The reading from Luke’s Gospel today can be divided into three parts: Jesus’ prediction that the Jerusalem Temple would be destroyed; giving some signs to tell when the time is coming for the full arrival of God’s Kingdom on the earth; and warning that there would be a time when his followers would be persecuted.
First, the Temple: After the return of the people from exile in Babylon, the second temple was completed around 515 B. C. to replace Solomon’s temple that had been destroyed in 586 B. C. In Jesus’ time, Herod the Great was enlarging and renovating the second temple. This was not simply a building, or even a church. It was an institution. It represented the heart of Jewish religious identity and national identity. It would be unthinkable that this magnificent monument to Yahweh, the place on our planet where heaven and earth met, could someday not exist. But in fact the Romans burned and destroyed the temple in 70 AD, and it has never been rebuilt. It became necessary for there to be a new kind of temple.
Secondly, signs of the approach of God’s Kingdom. Jesus warned that there is a difference between what we call chronos time and kairos time. ‘Chronos’ time is the time we keep with our watch. It moves steadily and dependably forward. Jesus said this is NOT how God operates. Kairos time is based on things happening when the time is right. Kairos time is like the time being right for a child to leave the parent’s home: for some that is at graduation from high school. For some, the right time is when they get married; for some it could be a long, long time. The full arrival of God’s Kingdom will be when God sees that the time is right. Don’t try to guess…
For the third piece of Jesus’ predictions, he warned that followers of his teaching would be persecuted. The Book of Acts records that these persecutions were already happening when Acts was written, around 80 AD. Jesus was explaining that this is all part of God’s plan. History is not standing still; history is not traveling in a big circle. It is moving toward God’s purpose, and it is moving in God’s time. Jesus said that God will reward our endurance through any hardships we face because of our faith.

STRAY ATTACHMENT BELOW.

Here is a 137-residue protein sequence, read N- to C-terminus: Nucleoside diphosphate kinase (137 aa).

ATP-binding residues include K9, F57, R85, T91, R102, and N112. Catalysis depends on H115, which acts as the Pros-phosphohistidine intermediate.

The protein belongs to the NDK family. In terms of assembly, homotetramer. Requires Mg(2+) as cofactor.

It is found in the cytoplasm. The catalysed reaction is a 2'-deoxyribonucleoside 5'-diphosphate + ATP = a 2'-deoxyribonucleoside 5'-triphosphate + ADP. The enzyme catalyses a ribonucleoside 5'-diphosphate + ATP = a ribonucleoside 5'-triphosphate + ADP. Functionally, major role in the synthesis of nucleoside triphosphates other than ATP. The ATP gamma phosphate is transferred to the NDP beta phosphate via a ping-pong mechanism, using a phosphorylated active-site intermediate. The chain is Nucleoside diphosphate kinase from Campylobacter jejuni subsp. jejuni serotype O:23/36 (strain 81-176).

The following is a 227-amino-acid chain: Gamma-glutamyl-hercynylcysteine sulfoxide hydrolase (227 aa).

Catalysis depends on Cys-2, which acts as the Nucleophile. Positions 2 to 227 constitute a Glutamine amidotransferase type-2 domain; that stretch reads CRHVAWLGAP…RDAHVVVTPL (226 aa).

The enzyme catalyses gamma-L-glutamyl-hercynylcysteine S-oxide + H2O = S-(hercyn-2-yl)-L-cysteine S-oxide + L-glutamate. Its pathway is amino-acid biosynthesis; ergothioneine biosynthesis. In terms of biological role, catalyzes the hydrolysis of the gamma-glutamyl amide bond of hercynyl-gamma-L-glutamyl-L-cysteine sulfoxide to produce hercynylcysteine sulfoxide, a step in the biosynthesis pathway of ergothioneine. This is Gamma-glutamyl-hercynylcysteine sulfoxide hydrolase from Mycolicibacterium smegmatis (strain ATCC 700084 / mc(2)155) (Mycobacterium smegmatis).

Another insight about this grand flow of history is given by Paul. People in Thessalonica were so caught up in the majesty of God’s plan; and in Jesus’ return to set everything right, that they decided they could just wait around for it to happen. They could sit back, forgetting about the responsibilities that Jesus taught about loving our neighbor, and being servant leaders, and demonstrating radical forgiveness and generosity.
Paul’s point is that WE are part of the transformation that is God’s plan. It is our job to help build the new Jerusalem. And that building project starts inside us. It does not start by our changing the whole world, which is a pretty daunting task, but by changing ourselves.
THAT is why we go to Chamberlains Children’s Home to spend time with the kids; we help the Food Bank to provide bags of health snacks for school kids; we honor our First Responders; we provide a safe and fun learning center for Hollister preschool aged kids; and help hurricane victims in the Virgin Islands; and on-and-on.
THAT is why we meet together to pray for each other, and praise God out loud, and get ourselves re-charged on Sundays – to take God back with us into the world and to the places where we work.
So let me wrap up what I get from today’s Scripture lessons this way:
The building of God’s Kingdom, and the arrival of God’s right time, depend at least in part, on our own work to build that Kingdom inside us; and to carry that Kingdom with us throughout our day. The temple of God is not in Israel anymore. The temple of God is right here; but we need to make the space for God to be here. As a faith community, do our ministry and mission and fellowship move God’s kairos time forward? For each of us, does our spiritual life move God’s kairos time forward?
Celebrate being God’s new Temple. Amen.